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Pakistani Scientists Reveal Genetic Clues to Lower COVID-19 Contagion

Prof Dr. Amir Ali Abbasi and his team at the National Center for Bioinformatics, Quaid-i-Azam University, have uncovered the reasons behind Pakistan’s lower COVID-19 contagion rates in the pandemic’s initial phase (February to October 2020).

Despite neighboring countries and European nations facing higher mortality rates, Pakistan demonstrated resilience. The research team conducted a detailed genetic investigation, analyzing 203 genome samples of the COVID-19 virus in Pakistan. Dr. Amir disclosed that random genetic changes, driven by the virus’s adaptability, significantly compromised its fitness, making it struggle against infected individuals’ immune systems. Dr. Amir suggested these genetic alterations contributed to a reduction in the Coronavirus’s estimated virulence, easing the health burden. Acknowledging complexity, Dr. Amir highlighted additional factors, including the genetics of the Pakistani population, efficient healthcare systems, and effective lockdown strategies, potentially influencing the reduced mortality rate.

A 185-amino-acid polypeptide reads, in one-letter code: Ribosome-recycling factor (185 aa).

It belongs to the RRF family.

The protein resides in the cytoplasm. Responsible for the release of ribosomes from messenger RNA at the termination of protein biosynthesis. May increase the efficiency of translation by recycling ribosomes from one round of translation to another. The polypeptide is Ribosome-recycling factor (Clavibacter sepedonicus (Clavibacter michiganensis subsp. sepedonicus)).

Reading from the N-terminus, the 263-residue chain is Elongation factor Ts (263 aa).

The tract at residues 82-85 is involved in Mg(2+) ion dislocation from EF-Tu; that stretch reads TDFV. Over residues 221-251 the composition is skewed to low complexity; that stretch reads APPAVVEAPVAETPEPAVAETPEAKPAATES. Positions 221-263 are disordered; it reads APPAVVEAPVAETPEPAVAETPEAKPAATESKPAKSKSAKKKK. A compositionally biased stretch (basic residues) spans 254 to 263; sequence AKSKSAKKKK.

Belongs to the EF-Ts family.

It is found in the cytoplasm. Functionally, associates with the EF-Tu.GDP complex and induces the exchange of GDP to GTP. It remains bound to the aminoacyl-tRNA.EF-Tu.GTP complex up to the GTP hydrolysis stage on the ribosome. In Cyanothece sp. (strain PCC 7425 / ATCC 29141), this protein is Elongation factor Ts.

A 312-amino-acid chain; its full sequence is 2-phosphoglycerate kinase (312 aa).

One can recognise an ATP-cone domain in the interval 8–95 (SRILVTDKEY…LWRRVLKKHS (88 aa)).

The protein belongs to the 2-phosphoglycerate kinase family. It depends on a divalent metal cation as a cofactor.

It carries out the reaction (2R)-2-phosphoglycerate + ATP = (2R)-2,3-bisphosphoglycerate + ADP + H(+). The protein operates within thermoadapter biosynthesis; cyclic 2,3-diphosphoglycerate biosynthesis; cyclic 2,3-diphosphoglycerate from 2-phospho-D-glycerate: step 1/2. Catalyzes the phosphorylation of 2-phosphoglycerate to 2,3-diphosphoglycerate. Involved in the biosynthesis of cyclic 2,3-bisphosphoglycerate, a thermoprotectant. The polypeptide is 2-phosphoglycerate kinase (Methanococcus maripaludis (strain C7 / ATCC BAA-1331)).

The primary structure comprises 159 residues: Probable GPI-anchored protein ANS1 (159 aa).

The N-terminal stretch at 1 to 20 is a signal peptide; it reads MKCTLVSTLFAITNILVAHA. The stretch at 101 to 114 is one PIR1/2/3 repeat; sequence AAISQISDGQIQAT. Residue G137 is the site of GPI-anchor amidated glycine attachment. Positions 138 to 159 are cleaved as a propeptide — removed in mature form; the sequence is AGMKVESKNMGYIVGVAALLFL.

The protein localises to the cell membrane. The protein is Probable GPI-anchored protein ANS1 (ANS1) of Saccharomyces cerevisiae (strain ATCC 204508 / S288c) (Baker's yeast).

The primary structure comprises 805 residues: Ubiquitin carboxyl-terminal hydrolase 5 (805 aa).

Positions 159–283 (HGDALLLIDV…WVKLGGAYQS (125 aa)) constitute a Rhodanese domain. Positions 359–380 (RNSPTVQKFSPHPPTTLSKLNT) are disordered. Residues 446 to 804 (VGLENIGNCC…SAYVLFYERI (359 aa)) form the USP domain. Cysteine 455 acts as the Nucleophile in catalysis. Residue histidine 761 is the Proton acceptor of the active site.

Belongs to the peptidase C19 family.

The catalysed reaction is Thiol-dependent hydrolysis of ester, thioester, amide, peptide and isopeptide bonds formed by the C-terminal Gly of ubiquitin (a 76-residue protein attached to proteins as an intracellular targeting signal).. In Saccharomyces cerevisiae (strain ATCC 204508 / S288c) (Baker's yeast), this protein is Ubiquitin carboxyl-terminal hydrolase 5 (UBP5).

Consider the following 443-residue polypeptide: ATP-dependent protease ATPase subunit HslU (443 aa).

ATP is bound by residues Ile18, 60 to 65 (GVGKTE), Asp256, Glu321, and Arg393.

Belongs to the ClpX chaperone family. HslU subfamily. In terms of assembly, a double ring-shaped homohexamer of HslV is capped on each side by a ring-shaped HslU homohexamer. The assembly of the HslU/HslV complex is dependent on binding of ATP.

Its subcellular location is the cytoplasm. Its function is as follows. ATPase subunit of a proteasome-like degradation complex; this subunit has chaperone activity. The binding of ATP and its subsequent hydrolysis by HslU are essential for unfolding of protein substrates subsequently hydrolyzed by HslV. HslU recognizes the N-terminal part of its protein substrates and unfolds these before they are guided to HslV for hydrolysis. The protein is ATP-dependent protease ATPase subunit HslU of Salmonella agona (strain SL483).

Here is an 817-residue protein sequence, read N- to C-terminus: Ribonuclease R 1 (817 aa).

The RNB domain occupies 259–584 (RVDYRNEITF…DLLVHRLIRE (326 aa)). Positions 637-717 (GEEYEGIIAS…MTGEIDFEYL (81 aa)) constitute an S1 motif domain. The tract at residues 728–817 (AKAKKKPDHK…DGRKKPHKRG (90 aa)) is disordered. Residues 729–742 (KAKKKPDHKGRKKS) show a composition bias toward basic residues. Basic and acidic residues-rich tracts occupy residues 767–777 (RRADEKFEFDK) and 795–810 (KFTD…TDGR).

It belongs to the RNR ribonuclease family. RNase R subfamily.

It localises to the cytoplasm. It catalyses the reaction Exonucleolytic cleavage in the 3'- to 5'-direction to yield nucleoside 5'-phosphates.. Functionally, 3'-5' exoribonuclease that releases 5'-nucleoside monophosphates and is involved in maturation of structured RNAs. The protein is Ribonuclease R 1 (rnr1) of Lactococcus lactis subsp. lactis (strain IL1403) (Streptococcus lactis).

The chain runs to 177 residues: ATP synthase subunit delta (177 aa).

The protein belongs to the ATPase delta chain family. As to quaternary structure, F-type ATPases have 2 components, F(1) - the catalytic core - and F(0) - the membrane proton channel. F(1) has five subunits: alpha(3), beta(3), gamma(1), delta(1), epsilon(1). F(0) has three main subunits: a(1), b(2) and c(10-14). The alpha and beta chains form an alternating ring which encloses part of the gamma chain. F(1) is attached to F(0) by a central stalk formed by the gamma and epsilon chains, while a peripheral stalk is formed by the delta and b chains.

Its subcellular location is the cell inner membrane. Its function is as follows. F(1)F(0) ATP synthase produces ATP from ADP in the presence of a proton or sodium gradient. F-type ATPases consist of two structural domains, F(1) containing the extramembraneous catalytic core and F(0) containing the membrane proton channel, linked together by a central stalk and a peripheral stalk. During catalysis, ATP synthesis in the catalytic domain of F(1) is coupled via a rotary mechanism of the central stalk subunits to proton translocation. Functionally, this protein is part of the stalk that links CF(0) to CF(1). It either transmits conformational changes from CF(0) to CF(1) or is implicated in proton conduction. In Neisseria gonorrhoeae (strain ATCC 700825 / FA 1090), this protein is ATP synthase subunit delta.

The three-year study’s findings are published in the prestigious Virology Journal from Springer Nature. Dr. Amir emphasized the study’s importance in understanding SARS-CoV-2’s behavior, providing crucial insights for future pandemic preparedness.